Supply chains- The garment manufacturers need to look at local sourcing opportunities, due impact on imports and exports. Due to the pandemic, businesses and supply chains are witnessing a drastic shift from traditional products to new medical textile ones such as PPEs, N-95 masks, technical textiles, synthetic material, etc. India has also become the second-largest manufacturer of PPE in the world. More than 600 companies are certified to produce PPEs today in India.
Consumer sentiment- Will consumers want to march into crowded malls to do their shopping, as they nonchalantly did before? Covid -19 has impacted consumer sentiments due to social distancing and the preference for sanitized products. The most critical part of an apparel purchase in a market like India is trial. After the crisis is over, consumers will be uncomfortable to touch and feel garments in retail stores, jittery about who would have touched it before them. Hence, there would be rise in the need of disclosure of information regarding the extent of safety while buying textile products in near future.
Indian government has come up with several export promotion policies for the textiles sector. It has also allowed 100 per cent FDI in the sector under the automatic route.
To reverse the trend of India importing significant quantities of technical textiles—worth $ 16 billion every year—and to position India as a global leader for this product category, a National Technical Textiles Mission was announced with a four-year implementation period from 2020-21 to 2023-24 at an estimated outlay of Rs 1,480 crore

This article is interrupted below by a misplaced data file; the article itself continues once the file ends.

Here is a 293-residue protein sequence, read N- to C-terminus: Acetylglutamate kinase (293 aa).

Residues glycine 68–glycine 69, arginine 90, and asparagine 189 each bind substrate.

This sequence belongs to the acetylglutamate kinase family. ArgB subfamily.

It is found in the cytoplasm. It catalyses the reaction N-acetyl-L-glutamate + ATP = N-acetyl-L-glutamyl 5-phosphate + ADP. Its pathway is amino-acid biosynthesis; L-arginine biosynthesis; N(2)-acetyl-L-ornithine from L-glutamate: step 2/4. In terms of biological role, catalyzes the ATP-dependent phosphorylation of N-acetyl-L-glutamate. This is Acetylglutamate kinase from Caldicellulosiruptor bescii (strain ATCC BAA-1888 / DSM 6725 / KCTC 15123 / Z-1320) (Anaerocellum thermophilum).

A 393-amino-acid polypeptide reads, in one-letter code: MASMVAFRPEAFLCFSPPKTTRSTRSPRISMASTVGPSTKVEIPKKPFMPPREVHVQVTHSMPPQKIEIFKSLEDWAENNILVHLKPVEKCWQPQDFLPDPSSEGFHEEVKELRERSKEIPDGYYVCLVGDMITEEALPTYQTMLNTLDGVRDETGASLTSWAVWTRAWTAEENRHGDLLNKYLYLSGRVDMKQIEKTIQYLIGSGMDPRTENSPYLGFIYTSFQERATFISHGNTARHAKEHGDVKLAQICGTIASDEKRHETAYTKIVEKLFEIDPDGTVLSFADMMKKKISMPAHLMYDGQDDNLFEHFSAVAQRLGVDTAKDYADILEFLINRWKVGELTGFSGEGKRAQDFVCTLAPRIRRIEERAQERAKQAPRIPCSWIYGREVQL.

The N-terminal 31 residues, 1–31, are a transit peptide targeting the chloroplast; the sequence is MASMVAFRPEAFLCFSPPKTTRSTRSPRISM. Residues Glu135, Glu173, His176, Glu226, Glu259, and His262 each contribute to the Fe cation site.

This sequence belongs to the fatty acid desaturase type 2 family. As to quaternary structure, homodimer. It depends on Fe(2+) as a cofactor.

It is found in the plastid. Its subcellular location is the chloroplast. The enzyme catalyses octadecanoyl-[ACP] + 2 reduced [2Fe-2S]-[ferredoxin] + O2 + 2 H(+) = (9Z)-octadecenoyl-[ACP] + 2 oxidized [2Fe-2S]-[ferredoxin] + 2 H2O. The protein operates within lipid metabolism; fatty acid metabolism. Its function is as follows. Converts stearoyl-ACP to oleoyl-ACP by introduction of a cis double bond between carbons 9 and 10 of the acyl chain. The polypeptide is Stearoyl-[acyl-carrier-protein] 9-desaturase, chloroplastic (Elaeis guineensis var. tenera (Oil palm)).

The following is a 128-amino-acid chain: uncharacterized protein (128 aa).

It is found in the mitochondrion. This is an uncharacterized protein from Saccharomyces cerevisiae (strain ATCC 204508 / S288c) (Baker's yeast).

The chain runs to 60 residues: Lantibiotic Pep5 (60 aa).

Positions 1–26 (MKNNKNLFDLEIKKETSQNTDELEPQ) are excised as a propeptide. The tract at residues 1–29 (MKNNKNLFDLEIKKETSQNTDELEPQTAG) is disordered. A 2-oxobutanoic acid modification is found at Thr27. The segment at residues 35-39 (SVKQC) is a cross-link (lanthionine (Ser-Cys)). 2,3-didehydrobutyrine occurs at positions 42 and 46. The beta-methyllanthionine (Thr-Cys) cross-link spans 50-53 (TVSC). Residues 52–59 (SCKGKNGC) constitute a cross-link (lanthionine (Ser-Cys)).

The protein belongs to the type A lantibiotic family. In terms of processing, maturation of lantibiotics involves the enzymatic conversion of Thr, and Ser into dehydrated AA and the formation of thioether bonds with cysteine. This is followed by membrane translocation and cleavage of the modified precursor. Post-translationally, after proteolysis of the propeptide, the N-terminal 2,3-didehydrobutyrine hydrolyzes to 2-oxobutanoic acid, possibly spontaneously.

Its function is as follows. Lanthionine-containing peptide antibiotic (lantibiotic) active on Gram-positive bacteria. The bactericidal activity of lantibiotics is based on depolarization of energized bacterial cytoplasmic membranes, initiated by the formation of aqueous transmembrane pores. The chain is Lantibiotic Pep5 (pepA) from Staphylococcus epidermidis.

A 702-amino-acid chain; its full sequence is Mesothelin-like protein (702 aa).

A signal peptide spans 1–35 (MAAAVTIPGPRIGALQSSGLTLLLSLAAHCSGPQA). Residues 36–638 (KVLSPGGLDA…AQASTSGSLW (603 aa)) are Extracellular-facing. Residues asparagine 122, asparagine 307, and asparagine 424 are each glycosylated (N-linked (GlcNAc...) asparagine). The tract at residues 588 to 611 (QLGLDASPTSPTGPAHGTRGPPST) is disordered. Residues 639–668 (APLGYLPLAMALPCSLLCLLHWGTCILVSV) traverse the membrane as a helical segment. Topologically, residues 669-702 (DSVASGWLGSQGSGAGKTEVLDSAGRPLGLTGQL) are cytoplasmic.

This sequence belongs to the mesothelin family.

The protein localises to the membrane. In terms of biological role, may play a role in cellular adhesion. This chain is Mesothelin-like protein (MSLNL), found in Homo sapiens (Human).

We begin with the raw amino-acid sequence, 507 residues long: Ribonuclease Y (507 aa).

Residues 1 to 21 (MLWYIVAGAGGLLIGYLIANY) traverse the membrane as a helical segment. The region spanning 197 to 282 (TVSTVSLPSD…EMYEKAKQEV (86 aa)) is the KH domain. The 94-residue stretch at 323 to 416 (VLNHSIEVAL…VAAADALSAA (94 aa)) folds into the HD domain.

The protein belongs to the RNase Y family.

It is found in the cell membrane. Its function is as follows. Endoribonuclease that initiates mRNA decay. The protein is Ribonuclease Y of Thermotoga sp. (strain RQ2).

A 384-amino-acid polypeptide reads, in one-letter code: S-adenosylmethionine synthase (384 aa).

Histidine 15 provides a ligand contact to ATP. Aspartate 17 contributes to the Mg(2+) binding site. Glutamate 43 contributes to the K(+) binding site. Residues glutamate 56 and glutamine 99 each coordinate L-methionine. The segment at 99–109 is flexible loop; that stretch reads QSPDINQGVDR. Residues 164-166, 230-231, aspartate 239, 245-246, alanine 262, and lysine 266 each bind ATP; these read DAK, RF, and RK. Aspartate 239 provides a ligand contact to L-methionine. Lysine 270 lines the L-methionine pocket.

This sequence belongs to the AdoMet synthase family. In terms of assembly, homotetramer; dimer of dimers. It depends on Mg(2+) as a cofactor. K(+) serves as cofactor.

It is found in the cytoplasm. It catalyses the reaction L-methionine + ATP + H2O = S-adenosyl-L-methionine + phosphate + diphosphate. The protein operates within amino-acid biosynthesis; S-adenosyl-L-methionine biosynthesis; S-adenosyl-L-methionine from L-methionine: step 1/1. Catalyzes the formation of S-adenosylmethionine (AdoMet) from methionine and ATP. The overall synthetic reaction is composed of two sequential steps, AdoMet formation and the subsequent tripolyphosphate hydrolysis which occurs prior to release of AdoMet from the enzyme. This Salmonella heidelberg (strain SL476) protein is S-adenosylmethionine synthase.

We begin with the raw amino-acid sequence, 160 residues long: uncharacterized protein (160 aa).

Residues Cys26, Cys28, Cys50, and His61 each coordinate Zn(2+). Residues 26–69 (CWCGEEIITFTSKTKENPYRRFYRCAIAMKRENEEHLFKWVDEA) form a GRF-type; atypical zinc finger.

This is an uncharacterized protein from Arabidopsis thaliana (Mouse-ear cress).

Ten laboratories have also been set up for testing of PPE coveralls.
To minimize the impact the Confederation of Indian Textile Industry (CITI) has requested the government to immediately announce a relief package to mitigate the crisis being faced by the capital and labour-intensive textile Industry, post the corona virus spread.
CCEA approved mandatory packaging of food grains and sugar in jute material which will boost the demand for jute.
A proposal for setting up 10 mega integrated textiles region and apparel parks all over the country, on over 1,000 acres of land has also been mooted. They will be a one-stop investment destination for FDI, and ideally, will be situated near ports with connectivity and links.
Many retailers have shifted to virtual platforms for conducting exhibitions while hoping to increase their sales amid this crisis. While domestic demand could revive in third quarter of FY21 with the onset of festive season and reopening of retail spaces, export demand would fairly depend on revival of major economies. There also seems to be a short-term opportunity for Indian companies to cater to those foreign markets which were earlier catered by China, as the customers would like to decrease their dependence on China. Cloth being the bare necessity of life, the slow recovery of textile industry is certain.